Researchers at Bar-Ilan University and the Galilee Medical Center identified an association between vitamin D deficiency and severity and mortality of COVID-19.
Current guidelines for screening U.S. blood donors for symptoms of COVID-19 and for a history of recent infections are effectively protecting the blood supply from contamination with the new coronavirus, researchers say.
A recent study completed by the University of Chicago School of Medicine suggests a key player should be added to protective measures to stay safe and healthy during the Covid-19 pandemic: Vitamin D.
Developing an ‘Inverse Vaccine’ for Type 1 Diabetes Published: July 14, 2020 By Chelsea Weidman Burke BioSpace What do you get when you mix certain immune cells with vitamin D and a disease-provoking molecule? An innovative new vaccine for type 1 diabetes. “We are trying to educate the immune system to teach it what […]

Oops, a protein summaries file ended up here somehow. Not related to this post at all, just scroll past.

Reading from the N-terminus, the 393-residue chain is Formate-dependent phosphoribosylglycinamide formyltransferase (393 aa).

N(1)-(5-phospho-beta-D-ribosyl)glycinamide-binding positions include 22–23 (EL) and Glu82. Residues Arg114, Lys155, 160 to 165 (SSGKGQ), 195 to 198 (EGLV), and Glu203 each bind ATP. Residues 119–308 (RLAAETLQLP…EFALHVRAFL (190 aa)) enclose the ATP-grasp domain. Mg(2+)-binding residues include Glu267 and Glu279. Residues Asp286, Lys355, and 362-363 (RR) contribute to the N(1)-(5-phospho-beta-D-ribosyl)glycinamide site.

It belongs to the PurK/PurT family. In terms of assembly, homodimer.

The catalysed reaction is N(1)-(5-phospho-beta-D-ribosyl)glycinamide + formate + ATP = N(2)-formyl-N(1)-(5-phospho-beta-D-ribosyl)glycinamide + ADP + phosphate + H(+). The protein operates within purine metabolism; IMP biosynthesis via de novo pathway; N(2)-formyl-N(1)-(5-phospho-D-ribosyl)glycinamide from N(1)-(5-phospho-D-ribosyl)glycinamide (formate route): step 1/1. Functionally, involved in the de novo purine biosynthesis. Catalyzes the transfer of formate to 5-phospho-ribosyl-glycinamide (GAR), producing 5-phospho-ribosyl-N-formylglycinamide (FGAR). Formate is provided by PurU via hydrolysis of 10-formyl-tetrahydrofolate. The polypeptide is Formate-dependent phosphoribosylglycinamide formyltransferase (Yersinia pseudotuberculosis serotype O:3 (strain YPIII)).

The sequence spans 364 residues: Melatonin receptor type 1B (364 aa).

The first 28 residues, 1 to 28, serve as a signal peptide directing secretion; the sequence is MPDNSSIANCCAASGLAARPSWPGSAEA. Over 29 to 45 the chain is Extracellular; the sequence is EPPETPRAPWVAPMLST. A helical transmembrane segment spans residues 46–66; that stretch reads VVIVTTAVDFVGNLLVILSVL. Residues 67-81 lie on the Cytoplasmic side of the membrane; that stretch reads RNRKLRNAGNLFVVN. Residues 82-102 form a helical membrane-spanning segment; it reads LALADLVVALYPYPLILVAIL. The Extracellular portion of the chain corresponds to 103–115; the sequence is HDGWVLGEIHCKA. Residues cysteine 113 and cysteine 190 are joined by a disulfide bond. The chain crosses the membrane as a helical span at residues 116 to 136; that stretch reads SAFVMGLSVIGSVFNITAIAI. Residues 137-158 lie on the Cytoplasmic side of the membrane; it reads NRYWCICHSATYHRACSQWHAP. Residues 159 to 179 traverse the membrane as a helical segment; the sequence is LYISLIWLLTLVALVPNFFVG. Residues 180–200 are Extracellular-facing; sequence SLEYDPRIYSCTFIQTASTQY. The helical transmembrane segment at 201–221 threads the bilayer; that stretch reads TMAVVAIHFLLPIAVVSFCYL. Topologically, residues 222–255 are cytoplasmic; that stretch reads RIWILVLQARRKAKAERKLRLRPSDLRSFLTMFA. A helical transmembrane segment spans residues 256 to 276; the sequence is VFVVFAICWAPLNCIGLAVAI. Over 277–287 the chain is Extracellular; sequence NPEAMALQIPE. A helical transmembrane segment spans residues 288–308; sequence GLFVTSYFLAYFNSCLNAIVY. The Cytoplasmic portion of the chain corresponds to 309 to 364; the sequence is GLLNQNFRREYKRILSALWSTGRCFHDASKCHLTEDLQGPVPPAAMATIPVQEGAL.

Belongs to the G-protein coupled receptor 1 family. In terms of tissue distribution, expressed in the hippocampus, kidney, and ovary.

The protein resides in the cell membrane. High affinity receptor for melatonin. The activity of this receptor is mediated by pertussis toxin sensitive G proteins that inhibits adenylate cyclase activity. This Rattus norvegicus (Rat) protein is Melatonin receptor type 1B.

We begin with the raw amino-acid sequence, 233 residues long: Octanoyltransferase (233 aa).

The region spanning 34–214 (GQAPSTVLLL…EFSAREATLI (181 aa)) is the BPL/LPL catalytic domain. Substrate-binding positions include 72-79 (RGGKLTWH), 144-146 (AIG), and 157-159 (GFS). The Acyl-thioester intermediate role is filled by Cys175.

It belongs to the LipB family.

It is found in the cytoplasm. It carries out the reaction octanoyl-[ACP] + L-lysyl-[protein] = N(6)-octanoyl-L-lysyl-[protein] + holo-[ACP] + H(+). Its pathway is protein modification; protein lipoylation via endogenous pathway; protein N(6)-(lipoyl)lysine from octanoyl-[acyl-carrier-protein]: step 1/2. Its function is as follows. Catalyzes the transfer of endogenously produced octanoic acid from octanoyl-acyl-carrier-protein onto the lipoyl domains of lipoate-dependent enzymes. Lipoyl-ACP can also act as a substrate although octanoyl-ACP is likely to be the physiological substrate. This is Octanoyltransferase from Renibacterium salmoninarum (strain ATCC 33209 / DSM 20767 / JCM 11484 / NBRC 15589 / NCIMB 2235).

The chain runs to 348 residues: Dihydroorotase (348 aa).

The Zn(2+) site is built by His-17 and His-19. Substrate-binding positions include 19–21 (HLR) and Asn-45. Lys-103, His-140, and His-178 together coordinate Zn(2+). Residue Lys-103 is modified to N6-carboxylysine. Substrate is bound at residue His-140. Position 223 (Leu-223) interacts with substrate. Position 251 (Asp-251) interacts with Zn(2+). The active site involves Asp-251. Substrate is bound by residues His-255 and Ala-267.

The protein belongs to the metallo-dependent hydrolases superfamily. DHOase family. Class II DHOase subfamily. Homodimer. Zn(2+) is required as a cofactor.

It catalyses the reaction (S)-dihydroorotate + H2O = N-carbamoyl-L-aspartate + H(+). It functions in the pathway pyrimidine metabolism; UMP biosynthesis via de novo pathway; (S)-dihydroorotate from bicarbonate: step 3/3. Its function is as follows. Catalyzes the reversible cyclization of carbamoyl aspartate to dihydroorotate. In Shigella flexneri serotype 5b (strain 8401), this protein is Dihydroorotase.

A new study found that taking 4,000 international units per day may double the amount of vitamin D in the blood, but it gives most people roughly the same chance of developing blood sugar problems as people who do not take the vitamin.
Vitamin D supplementation may not improve bone density or prevent fractures and falls in adults, a large new analysis suggests.
Parents and caregivers should be aware of the three ways children can get the vitamin D they need, according to a new resource published in the medical journal JAMA Pediatrics.
Older adults who take vitamin D and calcium are no less likely to break their hips or other bones than peers who do not use these supplements per a research review.
Decreasing sensitivity to insulin — often associated with obesity and eventual type 2 diabetes — may also cause young adults to have lower bone mass at a time of life when it should be at its peak, Korean researchers say.
Kids who spend more time outdoors and who play sports are less likely to be near-sighted, according to a recent study in a large, diverse group of urban 6-year-olds.